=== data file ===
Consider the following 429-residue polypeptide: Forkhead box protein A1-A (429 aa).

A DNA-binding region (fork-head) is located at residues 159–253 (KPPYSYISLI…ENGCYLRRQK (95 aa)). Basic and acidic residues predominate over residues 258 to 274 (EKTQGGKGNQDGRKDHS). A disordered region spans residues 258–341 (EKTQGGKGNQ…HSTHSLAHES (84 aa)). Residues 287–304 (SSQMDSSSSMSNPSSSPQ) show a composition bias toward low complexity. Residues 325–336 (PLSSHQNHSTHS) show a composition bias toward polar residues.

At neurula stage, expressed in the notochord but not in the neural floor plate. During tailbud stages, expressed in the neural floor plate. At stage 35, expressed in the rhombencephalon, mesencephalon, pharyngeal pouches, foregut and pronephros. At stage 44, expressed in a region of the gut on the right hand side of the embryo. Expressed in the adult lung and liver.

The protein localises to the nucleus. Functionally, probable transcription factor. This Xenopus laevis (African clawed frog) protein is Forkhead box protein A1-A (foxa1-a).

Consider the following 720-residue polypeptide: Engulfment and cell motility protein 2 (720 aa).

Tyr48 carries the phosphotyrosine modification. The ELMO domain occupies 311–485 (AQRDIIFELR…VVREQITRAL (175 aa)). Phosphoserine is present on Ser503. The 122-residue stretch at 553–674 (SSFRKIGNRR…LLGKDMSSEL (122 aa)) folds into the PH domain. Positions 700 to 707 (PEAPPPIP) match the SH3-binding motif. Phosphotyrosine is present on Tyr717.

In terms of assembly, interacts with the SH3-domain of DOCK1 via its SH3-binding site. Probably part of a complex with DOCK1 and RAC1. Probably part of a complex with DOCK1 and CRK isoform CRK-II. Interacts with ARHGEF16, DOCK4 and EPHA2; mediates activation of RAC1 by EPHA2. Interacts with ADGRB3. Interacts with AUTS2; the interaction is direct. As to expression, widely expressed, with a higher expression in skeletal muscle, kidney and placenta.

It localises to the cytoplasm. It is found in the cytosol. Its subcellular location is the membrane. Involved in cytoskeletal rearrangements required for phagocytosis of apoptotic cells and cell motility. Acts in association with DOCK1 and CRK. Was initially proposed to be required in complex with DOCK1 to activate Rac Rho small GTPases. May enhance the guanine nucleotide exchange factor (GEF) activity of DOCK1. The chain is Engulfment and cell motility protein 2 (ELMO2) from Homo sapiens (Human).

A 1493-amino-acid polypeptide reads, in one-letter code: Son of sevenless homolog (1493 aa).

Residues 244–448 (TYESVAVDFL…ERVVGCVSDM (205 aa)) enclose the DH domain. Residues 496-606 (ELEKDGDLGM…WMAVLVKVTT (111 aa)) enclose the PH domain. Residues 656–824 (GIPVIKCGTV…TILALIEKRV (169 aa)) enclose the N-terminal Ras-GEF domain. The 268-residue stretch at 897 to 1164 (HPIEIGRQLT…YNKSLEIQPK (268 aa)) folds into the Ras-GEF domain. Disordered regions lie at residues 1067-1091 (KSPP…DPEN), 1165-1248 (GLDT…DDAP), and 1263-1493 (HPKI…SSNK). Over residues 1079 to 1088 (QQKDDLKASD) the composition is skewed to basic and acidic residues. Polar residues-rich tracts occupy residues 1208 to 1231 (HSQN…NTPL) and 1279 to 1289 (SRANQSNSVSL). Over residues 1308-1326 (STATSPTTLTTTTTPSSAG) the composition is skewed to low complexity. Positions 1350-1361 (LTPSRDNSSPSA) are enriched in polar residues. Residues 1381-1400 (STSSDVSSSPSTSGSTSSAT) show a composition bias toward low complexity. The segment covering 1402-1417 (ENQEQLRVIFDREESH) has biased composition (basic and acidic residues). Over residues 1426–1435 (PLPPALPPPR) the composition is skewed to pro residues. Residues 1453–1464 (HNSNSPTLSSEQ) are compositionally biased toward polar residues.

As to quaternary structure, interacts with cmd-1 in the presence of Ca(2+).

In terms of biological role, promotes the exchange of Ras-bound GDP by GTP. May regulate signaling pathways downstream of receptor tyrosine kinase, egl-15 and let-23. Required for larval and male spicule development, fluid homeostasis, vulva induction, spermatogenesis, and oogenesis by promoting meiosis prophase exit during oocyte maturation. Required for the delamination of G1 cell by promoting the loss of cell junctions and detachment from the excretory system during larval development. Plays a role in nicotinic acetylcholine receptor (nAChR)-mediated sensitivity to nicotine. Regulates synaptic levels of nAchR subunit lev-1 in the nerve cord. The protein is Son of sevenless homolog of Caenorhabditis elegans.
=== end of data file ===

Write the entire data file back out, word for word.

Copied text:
Consider the following 429-residue polypeptide: Forkhead box protein A1-A (429 aa).

A DNA-binding region (fork-head) is located at residues 159–253 (KPPYSYISLI…ENGCYLRRQK (95 aa)). Basic and acidic residues predominate over residues 258 to 274 (EKTQGGKGNQDGRKDHS). A disordered region spans residues 258–341 (EKTQGGKGNQ…HSTHSLAHES (84 aa)). Residues 287–304 (SSQMDSSSSMSNPSSSPQ) show a composition bias toward low complexity. Residues 325–336 (PLSSHQNHSTHS) show a composition bias toward polar residues.

At neurula stage, expressed in the notochord but not in the neural floor plate. During tailbud stages, expressed in the neural floor plate. At stage 35, expressed in the rhombencephalon, mesencephalon, pharyngeal pouches, foregut and pronephros. At stage 44, expressed in a region of the gut on the right hand side of the embryo. Expressed in the adult lung and liver.

The protein localises to the nucleus. Functionally, probable transcription factor. This Xenopus laevis (African clawed frog) protein is Forkhead box protein A1-A (foxa1-a).

Consider the following 720-residue polypeptide: Engulfment and cell motility protein 2 (720 aa).

Tyr48 carries the phosphotyrosine modification. The ELMO domain occupies 311–485 (AQRDIIFELR…VVREQITRAL (175 aa)). Phosphoserine is present on Ser503. The 122-residue stretch at 553–674 (SSFRKIGNRR…LLGKDMSSEL (122 aa)) folds into the PH domain. Positions 700 to 707 (PEAPPPIP) match the SH3-binding motif. Phosphotyrosine is present on Tyr717.

In terms of assembly, interacts with the SH3-domain of DOCK1 via its SH3-binding site. Probably part of a complex with DOCK1 and RAC1. Probably part of a complex with DOCK1 and CRK isoform CRK-II. Interacts with ARHGEF16, DOCK4 and EPHA2; mediates activation of RAC1 by EPHA2. Interacts with ADGRB3. Interacts with AUTS2; the interaction is direct. As to expression, widely expressed, with a higher expression in skeletal muscle, kidney and placenta.

It localises to the cytoplasm. It is found in the cytosol. Its subcellular location is the membrane. Involved in cytoskeletal rearrangements required for phagocytosis of apoptotic cells and cell motility. Acts in association with DOCK1 and CRK. Was initially proposed to be required in complex with DOCK1 to activate Rac Rho small GTPases. May enhance the guanine nucleotide exchange factor (GEF) activity of DOCK1. The chain is Engulfment and cell motility protein 2 (ELMO2) from Homo sapiens (Human).

A 1493-amino-acid polypeptide reads, in one-letter code: Son of sevenless homolog (1493 aa).

Residues 244–448 (TYESVAVDFL…ERVVGCVSDM (205 aa)) enclose the DH domain. Residues 496-606 (ELEKDGDLGM…WMAVLVKVTT (111 aa)) enclose the PH domain. Residues 656–824 (GIPVIKCGTV…TILALIEKRV (169 aa)) enclose the N-terminal Ras-GEF domain. The 268-residue stretch at 897 to 1164 (HPIEIGRQLT…YNKSLEIQPK (268 aa)) folds into the Ras-GEF domain. Disordered regions lie at residues 1067-1091 (KSPP…DPEN), 1165-1248 (GLDT…DDAP), and 1263-1493 (HPKI…SSNK). Over residues 1079 to 1088 (QQKDDLKASD) the composition is skewed to basic and acidic residues. Polar residues-rich tracts occupy residues 1208 to 1231 (HSQN…NTPL) and 1279 to 1289 (SRANQSNSVSL). Over residues 1308-1326 (STATSPTTLTTTTTPSSAG) the composition is skewed to low complexity. Positions 1350-1361 (LTPSRDNSSPSA) are enriched in polar residues. Residues 1381-1400 (STSSDVSSSPSTSGSTSSAT) show a composition bias toward low complexity. The segment covering 1402-1417 (ENQEQLRVIFDREESH) has biased composition (basic and acidic residues). Over residues 1426–1435 (PLPPALPPPR) the composition is skewed to pro residues. Residues 1453–1464 (HNSNSPTLSSEQ) are compositionally biased toward polar residues.

As to quaternary structure, interacts with cmd-1 in the presence of Ca(2+).

In terms of biological role, promotes the exchange of Ras-bound GDP by GTP. May regulate signaling pathways downstream of receptor tyrosine kinase, egl-15 and let-23. Required for larval and male spicule development, fluid homeostasis, vulva induction, spermatogenesis, and oogenesis by promoting meiosis prophase exit during oocyte maturation. Required for the delamination of G1 cell by promoting the loss of cell junctions and detachment from the excretory system during larval development. Plays a role in nicotinic acetylcholine receptor (nAChR)-mediated sensitivity to nicotine. Regulates synaptic levels of nAchR subunit lev-1 in the nerve cord. The protein is Son of sevenless homolog of Caenorhabditis elegans.